Finally, if it were important and okay to talk about the bathroom, we might be able to stop losing people (including many who are, in the grand scheme of things, not much older than those kindergarteners) to suicides precipitated by the depression that attends many digestive disorders, because they might feel comfortable speaking up about it and getting help, instead of becoming more and more hopeless and more and more humiliated by their unimportant condition until life itself starts seeming unimportant, too. (And, again, because we might have more researchers turning up results that could tangibly ease their symptoms.)

In short, although I know teachers have lesson plans to stick to and criteria to meet, I can’t help but feel that an important part of any teacher’s hard day’s work done right should be to encourage students to speak up about the things that trouble or confuse them, especially those things that concern the very most basic stuff of human functioning. And yes, that includes the bathroom.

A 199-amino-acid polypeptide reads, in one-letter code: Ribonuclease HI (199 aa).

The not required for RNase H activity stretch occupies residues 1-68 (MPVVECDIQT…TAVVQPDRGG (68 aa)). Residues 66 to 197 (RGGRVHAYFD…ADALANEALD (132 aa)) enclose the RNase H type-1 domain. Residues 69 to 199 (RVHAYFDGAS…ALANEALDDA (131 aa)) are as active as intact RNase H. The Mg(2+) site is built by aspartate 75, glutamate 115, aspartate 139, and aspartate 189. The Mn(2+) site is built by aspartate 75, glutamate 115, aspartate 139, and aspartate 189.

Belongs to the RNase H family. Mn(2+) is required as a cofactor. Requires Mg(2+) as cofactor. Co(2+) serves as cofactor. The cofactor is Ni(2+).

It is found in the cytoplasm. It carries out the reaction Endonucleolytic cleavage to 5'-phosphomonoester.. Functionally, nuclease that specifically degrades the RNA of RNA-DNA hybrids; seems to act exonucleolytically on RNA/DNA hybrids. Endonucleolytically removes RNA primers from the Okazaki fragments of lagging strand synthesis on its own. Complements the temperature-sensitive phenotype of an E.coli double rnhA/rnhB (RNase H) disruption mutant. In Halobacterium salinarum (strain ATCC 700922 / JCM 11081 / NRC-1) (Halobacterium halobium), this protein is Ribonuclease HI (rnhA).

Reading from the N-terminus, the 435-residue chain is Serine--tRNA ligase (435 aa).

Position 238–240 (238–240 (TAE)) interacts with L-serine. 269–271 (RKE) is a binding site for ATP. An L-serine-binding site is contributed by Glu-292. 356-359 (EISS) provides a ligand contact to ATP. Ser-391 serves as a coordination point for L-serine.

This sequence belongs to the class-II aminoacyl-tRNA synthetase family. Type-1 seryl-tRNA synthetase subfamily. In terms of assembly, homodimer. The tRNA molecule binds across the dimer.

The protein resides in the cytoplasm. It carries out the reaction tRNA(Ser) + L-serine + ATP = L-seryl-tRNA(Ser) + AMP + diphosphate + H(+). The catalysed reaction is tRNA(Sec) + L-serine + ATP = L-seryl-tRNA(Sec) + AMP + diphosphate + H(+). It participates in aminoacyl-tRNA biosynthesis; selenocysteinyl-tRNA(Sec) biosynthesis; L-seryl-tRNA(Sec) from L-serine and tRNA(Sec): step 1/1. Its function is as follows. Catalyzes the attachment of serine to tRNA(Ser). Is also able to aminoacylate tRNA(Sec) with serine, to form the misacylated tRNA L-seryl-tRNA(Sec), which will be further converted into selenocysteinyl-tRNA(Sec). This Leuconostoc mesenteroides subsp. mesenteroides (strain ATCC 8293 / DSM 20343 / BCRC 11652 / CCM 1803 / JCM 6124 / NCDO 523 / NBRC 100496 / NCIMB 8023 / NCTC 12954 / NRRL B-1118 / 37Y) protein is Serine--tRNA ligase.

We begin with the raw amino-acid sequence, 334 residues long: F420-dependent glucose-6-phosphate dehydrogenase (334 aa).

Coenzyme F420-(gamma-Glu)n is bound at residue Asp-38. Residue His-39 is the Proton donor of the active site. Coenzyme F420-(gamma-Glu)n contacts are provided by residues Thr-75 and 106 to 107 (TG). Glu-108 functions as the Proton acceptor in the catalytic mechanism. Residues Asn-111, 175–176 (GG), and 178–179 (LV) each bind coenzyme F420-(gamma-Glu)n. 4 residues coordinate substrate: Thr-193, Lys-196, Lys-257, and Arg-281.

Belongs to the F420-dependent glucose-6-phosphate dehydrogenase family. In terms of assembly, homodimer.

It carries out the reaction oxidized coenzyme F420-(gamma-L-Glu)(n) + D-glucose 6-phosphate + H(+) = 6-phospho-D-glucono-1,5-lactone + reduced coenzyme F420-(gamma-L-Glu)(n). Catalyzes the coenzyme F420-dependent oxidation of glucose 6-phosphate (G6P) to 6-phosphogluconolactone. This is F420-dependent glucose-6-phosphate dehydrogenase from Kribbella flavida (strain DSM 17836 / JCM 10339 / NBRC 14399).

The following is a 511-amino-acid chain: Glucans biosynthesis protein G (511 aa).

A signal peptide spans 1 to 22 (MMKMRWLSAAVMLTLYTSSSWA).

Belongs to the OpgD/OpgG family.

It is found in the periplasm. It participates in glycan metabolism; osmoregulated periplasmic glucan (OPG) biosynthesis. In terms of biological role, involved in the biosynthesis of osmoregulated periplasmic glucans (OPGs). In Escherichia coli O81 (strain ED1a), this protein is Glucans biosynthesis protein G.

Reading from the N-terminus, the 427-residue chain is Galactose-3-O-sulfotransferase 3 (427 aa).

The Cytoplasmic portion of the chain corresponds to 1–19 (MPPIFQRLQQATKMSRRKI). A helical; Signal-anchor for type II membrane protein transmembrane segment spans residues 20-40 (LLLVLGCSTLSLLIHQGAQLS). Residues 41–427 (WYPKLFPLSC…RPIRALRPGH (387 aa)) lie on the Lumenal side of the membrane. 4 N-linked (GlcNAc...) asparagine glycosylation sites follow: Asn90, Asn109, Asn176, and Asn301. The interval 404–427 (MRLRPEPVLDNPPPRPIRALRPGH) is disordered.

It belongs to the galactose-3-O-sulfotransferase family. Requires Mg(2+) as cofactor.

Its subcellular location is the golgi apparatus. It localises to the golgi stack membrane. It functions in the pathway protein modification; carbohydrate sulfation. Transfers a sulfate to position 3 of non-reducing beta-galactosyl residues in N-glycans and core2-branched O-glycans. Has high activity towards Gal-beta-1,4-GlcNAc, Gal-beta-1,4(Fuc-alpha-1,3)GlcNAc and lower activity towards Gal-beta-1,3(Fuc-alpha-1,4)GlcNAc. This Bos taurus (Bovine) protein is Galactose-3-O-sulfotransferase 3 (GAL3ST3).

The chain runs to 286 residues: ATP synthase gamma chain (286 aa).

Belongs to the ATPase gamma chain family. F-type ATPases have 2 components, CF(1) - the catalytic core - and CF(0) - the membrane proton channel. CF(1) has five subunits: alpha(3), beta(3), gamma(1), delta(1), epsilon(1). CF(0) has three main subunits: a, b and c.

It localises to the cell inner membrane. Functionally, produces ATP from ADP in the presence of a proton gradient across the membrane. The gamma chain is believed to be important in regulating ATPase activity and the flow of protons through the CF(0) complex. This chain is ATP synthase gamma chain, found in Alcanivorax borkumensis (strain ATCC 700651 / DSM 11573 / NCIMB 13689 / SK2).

Asking these questions shouldn’t make you a pest. It’s the refusal to listen to them that’s really annoying.

Photo © daveparker | Flickr

Photo © daveparker | Flickr

All excerpts from Ramona the Pest, © Beverly Cleary 1968.

Please share your thoughts! If you have kids, do you encourage them to speak up about “uncomfortable” topics? Do you speak up about digestive issues, if you have them? Are you (or your kids) shushed for talking about the toilet? How might we go about increasing our comfort level with this topic on a societal level? And do you think we should?

P.S. I know celiac disease isn’t all digestive trouble—trust me, I know—but this isn’t really a post about celiac disease. It’s a post about the BATHROOM. Which is, to me, very important.